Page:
BRUSSELS (AP) — European Union leaders are set Friday to authorize a new phase in Brexit talks involving future relations and trade with Britain.
The anticipated clearance will provide a welcome boost to British Prime Minister Theresa May, who earlier this week lost a key parliamentary vote over giving lawmakers the final say on the Brexit deal before Britain leaves the EU in March 2019.
— Donald Tusk (@eucopresident) December 15, 2017
May received a round of applause from EU leaders Thursday night after giving her assessment of progress in the talks.
In a breakthrough last week, the two sides agreed that the first round of issues in the Brexit talks had advanced sufficiently for now. These involved Britain’s divorce payment, keeping the border between Ireland and Northern Ireland open and sorting out citizens’ rights following Brexit.
European Commission President Jean-Claude Juncker said “some of us thought, including me, that she did make big efforts and this has to be recognized.”
Malta’s prime minister, Joseph Muscat, echoed that view, saying “there was appreciation from everyone,” despite admitting concerns in the EU about developments in London.
May’s first priority in the next phase of talks is to establish a transition period, likely involving Britain remaining part of the single market and the customs union and probably lasting about two years. A transition period would ease Britain out of the EU and provide some certainty to business. Many British firms, particularly in the finance sector, have warned that they might put contingency plans in place soon that could involve them relocating activities into the EU.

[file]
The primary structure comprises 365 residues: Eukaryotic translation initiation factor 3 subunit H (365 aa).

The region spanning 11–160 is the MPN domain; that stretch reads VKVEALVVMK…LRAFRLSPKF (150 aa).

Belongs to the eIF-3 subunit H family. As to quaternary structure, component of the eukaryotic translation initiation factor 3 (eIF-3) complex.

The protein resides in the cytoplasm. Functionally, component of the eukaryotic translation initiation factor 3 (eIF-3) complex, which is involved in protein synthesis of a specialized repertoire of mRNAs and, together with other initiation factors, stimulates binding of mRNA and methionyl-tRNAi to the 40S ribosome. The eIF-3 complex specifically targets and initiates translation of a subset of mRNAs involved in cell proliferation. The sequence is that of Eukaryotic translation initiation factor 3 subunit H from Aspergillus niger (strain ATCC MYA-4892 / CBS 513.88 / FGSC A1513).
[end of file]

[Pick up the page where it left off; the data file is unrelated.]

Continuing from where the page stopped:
During any transition, the EU is demanding that London should give up its seat at the leaders’ table, lose all its lawmakers in the European Parliament and remove its judges from Europe’s courts. However, it would still have to obey EU laws and respect the primacy of the European Court of Justice.
Trade talks may be held after Friday, but no trade agreement between the EU and Britain can be finalized until after the transition period.
While sympathizing with May, leaders said they wanted the British prime minister to provide more details on what she is looking for both in the transition period and in the future relationship.
“We need a little bit more clarity from the U.K.; what type of relationship we shall be entering into,” said Croatian Prime Minister Andrej Plenkovic.
“She is having to cope with all sorts of pressure,” he said.
And Irish Prime Minister Leo Varadkar said ” lot of thinking” needs to be done about future relations.
“There has been a lot of divergent thinking on what that should look like,” he told reporters.
Varadkar held separate talks with May overnight “to compare notes,” and he said they would meet again early in the new year.
When asked about the chances that Britain might not leave in 2019 as planned, most leaders said only that this should be up to the British people and parliament.